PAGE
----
Microsoft Revamps Win10 Data Collection Options

John Lister's picture

Microsoft is changing the options for how Windows 10 computers share data for diagnostic purposes. It's ditching one option and renaming the others, though no PC will start reporting data without the user's permission.

The diagnostic data program is where computers send information to Microsoft about their activity and any problems. The idea is to help Microsoft spot any bugs as well as assess how widely features are used and thus which are most worthy of further maintenance and development.

Some User Control

Because there's an obvious tension between improving Windows 10 and addressing privacy concerns, users currently have up to four choices, available through the "Privacy" section of the Settings tool accessible through the Start menu. This section also includes an option to see exactly what data has been sent. (Source:

Many users have a simple choice between "Basic" (which only reports limited information about the PC set-up and any crashes) and "Full" (which includes much more detail including what sites the user has visited.)

Some users get one or two other options, for example if they are on a corporate network. "Security" reports even less detail than the Basic option, while "Enhanced" falls somewhere between Basic and Full. Users need to have selected Enhanced or Full to take part in the Windows Insider program that lets them test updates before they get a full public release.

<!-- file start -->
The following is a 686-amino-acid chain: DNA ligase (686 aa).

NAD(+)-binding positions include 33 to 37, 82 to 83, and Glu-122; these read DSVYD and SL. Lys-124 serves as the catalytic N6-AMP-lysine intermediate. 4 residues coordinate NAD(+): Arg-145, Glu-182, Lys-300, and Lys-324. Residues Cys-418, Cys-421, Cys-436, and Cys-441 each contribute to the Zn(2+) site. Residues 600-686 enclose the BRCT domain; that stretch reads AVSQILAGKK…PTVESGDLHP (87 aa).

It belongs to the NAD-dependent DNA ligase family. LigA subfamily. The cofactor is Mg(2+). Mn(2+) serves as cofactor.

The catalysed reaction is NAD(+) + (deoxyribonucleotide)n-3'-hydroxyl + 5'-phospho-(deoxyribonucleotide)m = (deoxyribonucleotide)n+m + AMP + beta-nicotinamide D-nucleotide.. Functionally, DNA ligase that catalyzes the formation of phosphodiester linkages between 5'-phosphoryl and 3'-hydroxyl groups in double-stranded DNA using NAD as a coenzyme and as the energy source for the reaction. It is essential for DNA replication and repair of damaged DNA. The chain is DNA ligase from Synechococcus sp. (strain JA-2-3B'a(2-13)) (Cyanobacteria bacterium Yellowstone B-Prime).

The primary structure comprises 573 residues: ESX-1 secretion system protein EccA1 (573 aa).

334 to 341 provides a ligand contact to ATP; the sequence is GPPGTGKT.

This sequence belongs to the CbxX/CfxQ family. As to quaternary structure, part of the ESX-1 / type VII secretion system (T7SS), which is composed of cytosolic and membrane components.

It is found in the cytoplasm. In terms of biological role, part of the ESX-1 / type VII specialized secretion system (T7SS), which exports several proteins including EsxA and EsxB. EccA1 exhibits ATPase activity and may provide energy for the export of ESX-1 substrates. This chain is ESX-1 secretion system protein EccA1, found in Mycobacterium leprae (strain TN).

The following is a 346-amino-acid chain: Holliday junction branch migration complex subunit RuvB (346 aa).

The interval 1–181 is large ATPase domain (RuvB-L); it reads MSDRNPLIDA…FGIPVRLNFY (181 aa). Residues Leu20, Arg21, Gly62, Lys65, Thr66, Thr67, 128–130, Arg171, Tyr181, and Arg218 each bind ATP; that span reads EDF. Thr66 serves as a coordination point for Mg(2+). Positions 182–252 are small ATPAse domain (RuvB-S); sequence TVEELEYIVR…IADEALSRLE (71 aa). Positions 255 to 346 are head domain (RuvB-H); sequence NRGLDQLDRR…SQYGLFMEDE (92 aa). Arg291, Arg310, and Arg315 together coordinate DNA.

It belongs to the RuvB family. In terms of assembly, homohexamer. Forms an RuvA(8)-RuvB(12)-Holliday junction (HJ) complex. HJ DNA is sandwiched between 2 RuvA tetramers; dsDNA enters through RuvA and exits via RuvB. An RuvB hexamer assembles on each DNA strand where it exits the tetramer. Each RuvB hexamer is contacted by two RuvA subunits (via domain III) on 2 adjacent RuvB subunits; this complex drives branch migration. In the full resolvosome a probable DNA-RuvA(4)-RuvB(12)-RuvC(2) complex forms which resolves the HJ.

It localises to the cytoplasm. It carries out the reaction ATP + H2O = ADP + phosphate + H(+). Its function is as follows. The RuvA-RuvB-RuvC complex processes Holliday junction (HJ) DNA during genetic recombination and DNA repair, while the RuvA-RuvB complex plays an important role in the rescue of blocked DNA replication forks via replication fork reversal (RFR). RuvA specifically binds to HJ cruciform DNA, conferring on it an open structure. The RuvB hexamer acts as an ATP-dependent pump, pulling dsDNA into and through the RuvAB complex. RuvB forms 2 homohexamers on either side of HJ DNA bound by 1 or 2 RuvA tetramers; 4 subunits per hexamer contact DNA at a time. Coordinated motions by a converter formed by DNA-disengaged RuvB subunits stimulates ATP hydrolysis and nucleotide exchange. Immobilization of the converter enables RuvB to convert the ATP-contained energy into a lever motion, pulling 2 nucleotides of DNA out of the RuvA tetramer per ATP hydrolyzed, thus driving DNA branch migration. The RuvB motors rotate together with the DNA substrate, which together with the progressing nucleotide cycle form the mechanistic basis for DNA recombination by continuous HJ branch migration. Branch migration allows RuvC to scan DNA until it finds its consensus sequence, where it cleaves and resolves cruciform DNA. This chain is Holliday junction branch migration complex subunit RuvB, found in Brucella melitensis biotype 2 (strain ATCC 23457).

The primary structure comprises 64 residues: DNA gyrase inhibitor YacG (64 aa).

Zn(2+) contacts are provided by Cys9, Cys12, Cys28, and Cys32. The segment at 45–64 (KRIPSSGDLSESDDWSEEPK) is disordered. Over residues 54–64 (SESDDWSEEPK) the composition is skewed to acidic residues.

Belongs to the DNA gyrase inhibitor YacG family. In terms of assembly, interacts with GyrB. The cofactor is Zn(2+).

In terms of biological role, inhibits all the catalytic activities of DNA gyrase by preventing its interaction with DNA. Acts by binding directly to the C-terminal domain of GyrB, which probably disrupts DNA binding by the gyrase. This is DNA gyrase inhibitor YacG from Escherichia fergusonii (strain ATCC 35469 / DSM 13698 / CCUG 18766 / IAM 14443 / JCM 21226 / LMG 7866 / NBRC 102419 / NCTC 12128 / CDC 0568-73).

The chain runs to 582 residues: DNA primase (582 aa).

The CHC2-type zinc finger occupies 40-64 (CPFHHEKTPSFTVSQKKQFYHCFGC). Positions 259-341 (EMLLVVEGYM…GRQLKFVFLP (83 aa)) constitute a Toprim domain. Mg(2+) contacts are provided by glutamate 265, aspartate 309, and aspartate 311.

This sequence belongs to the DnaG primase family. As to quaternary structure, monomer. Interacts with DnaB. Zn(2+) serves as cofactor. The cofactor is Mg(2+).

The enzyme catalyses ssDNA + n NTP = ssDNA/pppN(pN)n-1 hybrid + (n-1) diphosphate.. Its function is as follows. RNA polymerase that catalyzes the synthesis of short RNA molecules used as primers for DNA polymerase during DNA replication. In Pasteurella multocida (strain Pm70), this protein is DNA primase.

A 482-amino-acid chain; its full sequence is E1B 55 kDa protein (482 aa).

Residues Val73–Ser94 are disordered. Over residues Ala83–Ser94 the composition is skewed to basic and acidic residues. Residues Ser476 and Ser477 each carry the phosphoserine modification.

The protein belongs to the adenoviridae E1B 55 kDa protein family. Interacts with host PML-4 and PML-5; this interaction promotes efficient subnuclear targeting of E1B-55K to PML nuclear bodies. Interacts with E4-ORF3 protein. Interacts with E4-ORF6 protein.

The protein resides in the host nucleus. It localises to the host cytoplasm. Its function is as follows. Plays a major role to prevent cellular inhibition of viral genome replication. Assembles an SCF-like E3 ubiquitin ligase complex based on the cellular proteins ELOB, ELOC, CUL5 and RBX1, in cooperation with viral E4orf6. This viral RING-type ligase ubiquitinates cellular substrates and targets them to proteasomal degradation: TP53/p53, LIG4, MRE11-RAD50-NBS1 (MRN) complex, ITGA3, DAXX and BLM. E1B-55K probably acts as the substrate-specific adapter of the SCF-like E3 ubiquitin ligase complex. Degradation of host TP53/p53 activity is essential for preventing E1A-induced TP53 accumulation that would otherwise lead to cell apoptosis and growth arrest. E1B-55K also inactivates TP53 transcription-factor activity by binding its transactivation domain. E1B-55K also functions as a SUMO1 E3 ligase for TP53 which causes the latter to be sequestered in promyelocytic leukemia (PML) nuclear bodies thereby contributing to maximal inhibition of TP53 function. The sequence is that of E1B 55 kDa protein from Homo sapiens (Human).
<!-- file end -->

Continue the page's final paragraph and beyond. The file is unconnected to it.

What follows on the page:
"Enhanced" Option Disappearing

Under the changes, the Enhanced option is being ditched altogether. That means only people prepared to share the maximum amount of data can access Windows Insider. Any computer currently set to Enhanced will default back to Basic when the change takes effect, which means they will find Windows Insider stops working.

There will also be a change in terminology. What was called Security will now become "Diagnostic Data Off" though it appears some security-related info will still be shared. Meanwhile, Basic will become "Required Diagnostic Data" and Full will become "Optional Diagnostic Data." (Source:

What's Your Opinion?

Have you actively checked or changed your diagnostic data settings? Do you trust Microsoft to handle this data responsibly? Do the changes make sense?

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sirpaultoo's picture

Heck no!
With no options to opt out of 'data collection' (except Enterprise and Educational editions) , Microsoft seems to confuse the term 'data collection' with the term 'data theft'. I place value on my time and effort.
As far as I'm concerned, it's the same thing as using Microsoft code in one's own software and then selling the resulting software.